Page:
“You fear harm will befall the boy before he comes of age?” Vyasa said softly.  “And if it does, Kubera ascends the throne.”

“Yes.  That is why I am here,” Mahish replied.  He turned to look at King Janaka.  “And that is why I will help you.  But I must have your word that you will protect Ravana with your lives.”

King Janaka could feel Ravana’s penetrating gaze.  He tried not to squirm, as he raised his hand.  “I have heard your plea for help.  I must speak with my advisors before I make a decision.”  He nodded to one of his guards, who left the throne room and returned with a young woman.  “My staff will escort you to your quarters. Please rest and refresh yourselves while I sit in deliberation on the matters we have just discussed.”

Mahish nodded, somewhat disappointed.  It had been foolish to hope for an immediate response.  “As you wish.  Thank you for your hospitality.”

Once Mahish and Ravana left the throne room, Vyasa turned to Janaka.  “Sire, shall I call the others?”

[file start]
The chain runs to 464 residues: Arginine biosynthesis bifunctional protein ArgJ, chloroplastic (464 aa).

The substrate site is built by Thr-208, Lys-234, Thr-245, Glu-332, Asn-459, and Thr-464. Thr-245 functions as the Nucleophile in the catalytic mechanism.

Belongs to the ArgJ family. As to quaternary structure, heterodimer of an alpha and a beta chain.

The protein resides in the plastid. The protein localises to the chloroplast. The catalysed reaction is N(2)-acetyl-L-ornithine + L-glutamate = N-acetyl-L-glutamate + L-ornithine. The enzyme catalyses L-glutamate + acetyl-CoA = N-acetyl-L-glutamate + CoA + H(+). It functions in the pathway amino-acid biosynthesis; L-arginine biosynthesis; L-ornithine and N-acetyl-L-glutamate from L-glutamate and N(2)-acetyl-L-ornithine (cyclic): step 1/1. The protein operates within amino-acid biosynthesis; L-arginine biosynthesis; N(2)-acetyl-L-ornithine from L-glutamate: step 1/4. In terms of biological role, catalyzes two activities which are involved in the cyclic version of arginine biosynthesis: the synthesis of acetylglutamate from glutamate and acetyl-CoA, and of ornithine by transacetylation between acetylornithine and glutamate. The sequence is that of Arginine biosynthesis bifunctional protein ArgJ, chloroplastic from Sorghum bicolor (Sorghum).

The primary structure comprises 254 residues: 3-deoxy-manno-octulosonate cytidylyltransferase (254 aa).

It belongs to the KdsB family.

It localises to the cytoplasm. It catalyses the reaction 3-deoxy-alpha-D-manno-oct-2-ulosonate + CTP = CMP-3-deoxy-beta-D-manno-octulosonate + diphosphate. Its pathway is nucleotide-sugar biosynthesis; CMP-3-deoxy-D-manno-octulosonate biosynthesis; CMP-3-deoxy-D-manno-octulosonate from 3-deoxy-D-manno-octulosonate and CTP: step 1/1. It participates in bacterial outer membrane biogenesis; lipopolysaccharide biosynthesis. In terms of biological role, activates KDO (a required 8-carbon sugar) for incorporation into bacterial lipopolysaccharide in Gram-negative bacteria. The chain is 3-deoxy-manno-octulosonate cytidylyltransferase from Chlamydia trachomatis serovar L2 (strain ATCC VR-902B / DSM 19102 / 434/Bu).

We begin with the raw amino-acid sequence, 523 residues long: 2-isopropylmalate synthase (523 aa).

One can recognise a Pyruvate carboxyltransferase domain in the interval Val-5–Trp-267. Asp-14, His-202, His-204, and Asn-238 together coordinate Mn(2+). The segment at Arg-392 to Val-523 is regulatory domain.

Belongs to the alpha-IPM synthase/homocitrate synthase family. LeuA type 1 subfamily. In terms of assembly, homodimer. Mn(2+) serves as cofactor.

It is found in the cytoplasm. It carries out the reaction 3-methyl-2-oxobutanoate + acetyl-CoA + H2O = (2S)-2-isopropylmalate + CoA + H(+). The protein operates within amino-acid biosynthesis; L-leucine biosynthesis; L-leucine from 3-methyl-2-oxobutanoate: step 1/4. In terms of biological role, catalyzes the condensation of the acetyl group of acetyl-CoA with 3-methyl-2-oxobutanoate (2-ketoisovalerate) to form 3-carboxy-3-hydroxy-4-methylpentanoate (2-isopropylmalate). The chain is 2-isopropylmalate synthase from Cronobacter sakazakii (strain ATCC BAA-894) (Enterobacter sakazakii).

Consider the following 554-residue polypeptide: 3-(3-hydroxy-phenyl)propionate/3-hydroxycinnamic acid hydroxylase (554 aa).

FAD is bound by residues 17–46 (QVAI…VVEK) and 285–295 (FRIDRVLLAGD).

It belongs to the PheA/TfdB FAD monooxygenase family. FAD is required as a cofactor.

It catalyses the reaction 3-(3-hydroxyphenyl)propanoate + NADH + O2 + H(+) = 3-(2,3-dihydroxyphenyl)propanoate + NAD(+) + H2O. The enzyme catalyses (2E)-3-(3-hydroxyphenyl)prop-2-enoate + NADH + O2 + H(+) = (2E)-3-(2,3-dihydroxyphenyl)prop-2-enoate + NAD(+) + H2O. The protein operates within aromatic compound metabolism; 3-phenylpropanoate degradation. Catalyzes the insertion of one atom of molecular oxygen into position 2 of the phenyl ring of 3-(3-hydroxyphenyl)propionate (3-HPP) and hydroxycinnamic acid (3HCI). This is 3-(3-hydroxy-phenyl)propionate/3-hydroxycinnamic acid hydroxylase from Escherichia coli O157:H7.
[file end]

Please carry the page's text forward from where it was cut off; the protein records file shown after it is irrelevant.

“No,” Janaka said grimly.  “I have no need of their counsel.  But I would hear your thoughts.”

As King Janaka sat on the throne, his advisor, Vyasa, paced the floor.  “This child changes everything,” Vyasa muttered.

“Well, this is a fine mess that your Asura Mahish has brought to my kingdom.  Age has addled Pulstya’s mind if he allowed this union.” Janaka’s jaw tightened.  It was inconceivable that Vishrava, the firstborn son of Pulstya, would have married an Asura.  And not just any Asura.  A daughter of Sumali, King of the Daityas.

“It’s an outrage,” Vyasa nodded in agreement.  The entire situation was unsettling.  Sumali was making a power play for Lanka.  “I feel certain that this was Sumali’s doing.”

“Yes,” Janaka pounded his fist on the arm of the throne.  “Sumali and one of his seductress daughters.”  It made sense.  Lanka was the wealthiest kingdom in Bharat.

“He hopes to acquire more weapons with Lanka’s wealth,” Vyasa continued to speculate out loud.  His face was grim.  Videha’s wealth, although plentiful, was no match for Lanka.  And Sumali had always eyed Videha’s fertile land.

“And now Sumali has what he wants.  The thrones of Lanka and Daitya will unite under that boy,” Janaka snarled.  He was consumed by one thought.  Eliminating the boy.